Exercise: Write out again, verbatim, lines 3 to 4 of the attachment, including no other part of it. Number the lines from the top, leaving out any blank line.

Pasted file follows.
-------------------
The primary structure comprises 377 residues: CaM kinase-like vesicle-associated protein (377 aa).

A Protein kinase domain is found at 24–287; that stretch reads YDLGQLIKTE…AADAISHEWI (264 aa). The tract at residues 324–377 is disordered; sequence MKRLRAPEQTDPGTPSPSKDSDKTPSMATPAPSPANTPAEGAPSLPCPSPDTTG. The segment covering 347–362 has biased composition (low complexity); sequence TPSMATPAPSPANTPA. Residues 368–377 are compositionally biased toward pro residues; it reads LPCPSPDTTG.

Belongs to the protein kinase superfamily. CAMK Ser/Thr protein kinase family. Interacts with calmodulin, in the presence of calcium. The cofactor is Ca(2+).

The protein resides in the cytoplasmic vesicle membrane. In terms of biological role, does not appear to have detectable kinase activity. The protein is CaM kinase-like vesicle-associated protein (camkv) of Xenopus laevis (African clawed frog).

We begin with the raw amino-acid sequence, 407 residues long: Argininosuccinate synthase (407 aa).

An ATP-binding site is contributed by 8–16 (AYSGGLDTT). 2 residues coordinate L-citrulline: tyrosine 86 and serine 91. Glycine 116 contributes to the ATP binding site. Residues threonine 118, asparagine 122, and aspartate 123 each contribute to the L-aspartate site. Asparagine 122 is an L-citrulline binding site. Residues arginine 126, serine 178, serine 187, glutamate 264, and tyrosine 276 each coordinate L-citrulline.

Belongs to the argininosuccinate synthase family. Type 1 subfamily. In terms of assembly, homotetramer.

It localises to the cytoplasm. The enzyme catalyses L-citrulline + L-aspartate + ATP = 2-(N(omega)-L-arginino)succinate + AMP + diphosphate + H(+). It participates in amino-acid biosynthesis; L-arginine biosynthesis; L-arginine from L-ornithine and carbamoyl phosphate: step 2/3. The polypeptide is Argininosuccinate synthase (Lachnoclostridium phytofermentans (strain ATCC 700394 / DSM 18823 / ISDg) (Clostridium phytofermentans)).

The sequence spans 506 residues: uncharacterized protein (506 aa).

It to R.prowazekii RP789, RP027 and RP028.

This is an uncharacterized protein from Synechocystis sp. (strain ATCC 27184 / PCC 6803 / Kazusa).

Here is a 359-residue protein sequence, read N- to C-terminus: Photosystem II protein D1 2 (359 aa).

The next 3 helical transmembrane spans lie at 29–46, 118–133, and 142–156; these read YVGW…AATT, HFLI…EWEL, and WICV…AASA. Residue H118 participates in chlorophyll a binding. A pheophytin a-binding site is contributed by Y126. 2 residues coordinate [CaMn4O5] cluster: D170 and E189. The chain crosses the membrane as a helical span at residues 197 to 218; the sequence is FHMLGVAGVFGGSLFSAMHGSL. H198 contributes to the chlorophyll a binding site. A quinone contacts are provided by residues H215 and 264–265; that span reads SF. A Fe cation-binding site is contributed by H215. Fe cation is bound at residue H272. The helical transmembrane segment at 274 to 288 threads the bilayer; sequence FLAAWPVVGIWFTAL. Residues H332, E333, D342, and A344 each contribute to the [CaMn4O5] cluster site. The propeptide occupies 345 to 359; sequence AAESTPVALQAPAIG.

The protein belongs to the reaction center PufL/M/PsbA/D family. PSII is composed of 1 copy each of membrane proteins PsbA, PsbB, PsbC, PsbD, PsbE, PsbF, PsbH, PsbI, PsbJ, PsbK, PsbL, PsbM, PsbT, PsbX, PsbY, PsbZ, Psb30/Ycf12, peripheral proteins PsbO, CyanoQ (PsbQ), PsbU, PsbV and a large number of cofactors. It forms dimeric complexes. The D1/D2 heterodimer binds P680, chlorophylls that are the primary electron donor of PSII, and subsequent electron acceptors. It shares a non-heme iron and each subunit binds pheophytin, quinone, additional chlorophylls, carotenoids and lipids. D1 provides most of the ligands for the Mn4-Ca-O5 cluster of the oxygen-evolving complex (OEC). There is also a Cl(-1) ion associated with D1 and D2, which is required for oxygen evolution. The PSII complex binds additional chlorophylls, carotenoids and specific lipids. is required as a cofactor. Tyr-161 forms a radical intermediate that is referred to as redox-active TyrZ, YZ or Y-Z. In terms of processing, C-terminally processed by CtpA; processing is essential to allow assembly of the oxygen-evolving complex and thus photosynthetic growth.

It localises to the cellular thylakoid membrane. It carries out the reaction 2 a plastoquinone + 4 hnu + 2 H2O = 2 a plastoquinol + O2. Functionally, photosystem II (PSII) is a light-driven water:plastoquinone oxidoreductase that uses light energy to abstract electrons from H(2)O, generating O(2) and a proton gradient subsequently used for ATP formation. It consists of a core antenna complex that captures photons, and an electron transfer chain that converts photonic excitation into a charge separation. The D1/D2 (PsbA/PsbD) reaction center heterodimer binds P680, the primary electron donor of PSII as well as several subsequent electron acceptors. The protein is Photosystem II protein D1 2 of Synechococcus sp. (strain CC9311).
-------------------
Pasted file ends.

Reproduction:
Belongs to the protein kinase superfamily. CAMK Ser/Thr protein kinase family. Interacts with calmodulin, in the presence of calcium. The cofactor is Ca(2+).

The protein resides in the cytoplasmic vesicle membrane. In terms of biological role, does not appear to have detectable kinase activity. The protein is CaM kinase-like vesicle-associated protein (camkv) of Xenopus laevis (African clawed frog).